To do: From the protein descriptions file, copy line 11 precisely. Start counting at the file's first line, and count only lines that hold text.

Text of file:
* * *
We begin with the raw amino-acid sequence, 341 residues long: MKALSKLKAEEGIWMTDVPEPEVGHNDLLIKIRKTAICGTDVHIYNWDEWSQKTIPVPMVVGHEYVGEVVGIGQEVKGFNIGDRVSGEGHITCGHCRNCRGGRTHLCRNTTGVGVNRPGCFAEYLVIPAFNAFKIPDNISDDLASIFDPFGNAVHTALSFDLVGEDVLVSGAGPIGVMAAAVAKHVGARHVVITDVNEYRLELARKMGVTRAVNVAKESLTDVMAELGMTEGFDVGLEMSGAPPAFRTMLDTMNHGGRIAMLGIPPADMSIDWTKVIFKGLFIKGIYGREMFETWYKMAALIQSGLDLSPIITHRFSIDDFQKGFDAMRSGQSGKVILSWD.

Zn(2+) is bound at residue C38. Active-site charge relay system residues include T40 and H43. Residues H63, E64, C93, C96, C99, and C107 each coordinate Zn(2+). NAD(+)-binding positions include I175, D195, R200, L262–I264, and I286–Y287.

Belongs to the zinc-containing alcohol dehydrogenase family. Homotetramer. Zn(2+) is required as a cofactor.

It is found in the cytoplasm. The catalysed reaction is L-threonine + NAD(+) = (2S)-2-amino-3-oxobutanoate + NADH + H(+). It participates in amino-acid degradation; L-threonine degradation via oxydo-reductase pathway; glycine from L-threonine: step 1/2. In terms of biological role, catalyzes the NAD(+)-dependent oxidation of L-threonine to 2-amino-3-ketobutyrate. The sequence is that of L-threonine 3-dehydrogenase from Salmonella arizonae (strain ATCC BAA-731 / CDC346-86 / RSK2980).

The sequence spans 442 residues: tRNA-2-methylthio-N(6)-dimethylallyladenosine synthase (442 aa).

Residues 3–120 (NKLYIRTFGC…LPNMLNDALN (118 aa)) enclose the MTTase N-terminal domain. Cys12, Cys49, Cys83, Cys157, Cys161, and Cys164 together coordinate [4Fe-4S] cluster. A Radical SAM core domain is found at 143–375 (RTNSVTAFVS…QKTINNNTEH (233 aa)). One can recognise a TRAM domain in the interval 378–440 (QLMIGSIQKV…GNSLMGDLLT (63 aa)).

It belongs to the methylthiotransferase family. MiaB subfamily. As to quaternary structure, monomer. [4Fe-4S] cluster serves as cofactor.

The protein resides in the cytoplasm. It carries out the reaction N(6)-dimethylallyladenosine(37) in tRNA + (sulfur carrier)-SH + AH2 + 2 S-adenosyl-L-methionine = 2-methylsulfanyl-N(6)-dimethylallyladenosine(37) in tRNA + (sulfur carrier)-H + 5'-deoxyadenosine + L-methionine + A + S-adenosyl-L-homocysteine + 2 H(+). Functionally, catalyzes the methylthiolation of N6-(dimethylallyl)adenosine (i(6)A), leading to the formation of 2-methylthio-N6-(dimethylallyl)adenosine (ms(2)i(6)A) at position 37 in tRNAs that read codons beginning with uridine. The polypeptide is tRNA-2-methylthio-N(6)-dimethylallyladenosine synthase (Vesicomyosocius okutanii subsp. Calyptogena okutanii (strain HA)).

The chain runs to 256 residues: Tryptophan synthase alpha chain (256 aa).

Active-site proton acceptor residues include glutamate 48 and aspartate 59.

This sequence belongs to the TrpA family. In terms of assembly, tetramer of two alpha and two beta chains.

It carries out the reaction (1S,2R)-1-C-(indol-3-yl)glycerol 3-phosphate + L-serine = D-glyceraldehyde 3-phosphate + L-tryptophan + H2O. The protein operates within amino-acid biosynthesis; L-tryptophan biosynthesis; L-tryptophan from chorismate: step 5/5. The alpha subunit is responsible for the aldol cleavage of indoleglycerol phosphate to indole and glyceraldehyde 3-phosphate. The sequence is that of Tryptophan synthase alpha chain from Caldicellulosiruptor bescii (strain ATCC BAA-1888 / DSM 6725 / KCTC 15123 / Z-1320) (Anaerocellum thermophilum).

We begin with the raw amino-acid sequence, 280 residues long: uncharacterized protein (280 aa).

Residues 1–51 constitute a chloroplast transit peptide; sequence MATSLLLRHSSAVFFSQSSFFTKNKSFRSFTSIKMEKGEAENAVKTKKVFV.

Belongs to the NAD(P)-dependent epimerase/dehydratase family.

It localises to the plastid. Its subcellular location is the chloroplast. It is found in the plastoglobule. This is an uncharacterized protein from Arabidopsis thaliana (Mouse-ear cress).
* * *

This sequence belongs to the TrpA family. In terms of assembly, tetramer of two alpha and two beta chains.